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Rationally-engineered reproductive barriers using CRISPR & CRISPRa: an evaluation of the synthetic species concept inDrosophila melanogaster

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Title: Rationally-engineered reproductive barriers using CRISPR & CRISPRa: an evaluation of the synthetic species concept inDrosophila melanogaster
Authors: Waters, AJ
Capriotti, P
Gaboriau, D
Papathanos, PA
Windbichler, N
Item Type: Working Paper
Abstract: The ability to erect rationally-engineered reproductive barriers in animal or plant species promises to enable a number of biotechnological applications such as the creation of genetic firewalls, the containment of gene drives or novel population replacement and suppression strategies for genetic control. However, to date no experimental data exist that explores this concept in a multicellular organism. Here we examine the requirements for building artificial reproductive barriers in the metazoan model Drosophila melanogaster by combining CRISPR-based genome editing and transcriptional transactivation (CRISPRa) of the same loci. We directed 13 single guide RNAs (sgRNAs) to the promoters of 7 evolutionary conserved genes and used 11 drivers to conduct a miss-activation screen. We identify dominant-lethal activators of the eve locus and find that they disrupt development by strongly activating eve outside its native spatio-temporal context. We employ the same set of sgRNAs to isolate, by genome editing, protective INDELs that render these loci resistant to transactivation without interfering with target gene function. When these sets of genetic components are combined we find that complete synthetic lethality, a prerequisite for most applications, is achievable using this approach. However, our results suggest a steep trade-off between the level and scope of dCas9 expression, the degree of genetic isolation achievable and the resulting impact on fly fitness. The genetic engineering strategy we present here allows the creation of single or multiple reproductive barriers and could be applied to other multicellular organisms such as disease vectors or transgenic organisms of economic importance.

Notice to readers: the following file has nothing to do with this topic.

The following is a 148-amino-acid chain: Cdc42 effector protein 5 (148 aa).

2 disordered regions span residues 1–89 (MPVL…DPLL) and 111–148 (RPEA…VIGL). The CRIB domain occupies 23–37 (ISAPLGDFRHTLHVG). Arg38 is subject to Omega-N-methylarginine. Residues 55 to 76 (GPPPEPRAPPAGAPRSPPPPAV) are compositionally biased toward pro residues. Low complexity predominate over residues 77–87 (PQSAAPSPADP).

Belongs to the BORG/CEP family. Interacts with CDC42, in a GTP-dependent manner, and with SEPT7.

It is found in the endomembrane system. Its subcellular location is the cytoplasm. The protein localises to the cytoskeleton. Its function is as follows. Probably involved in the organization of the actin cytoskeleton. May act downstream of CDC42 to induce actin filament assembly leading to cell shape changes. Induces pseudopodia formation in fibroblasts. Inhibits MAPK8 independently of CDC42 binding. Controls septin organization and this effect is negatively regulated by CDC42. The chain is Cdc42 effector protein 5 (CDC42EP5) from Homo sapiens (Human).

Issue Date: 2-Feb-2018
URI: http://hdl.handle.net/10044/1/63020
DOI: https://dx.doi.org/10.1101/259010
Publisher: bioRxiv
Copyright Statement: © 2018 The Author(s). This item is made available under a CC-BY-NC-ND 4.0 International license (https://creativecommons.org/licenses/by-nc-nd/4.0/).
Sponsor/Funder: Commission of the European Communities
Funder's Grant Number: 335724
Publication Status: Published
Appears in Collections:National Heart and Lung Institute
Faculty of Medicine
Faculty of Natural Sciences



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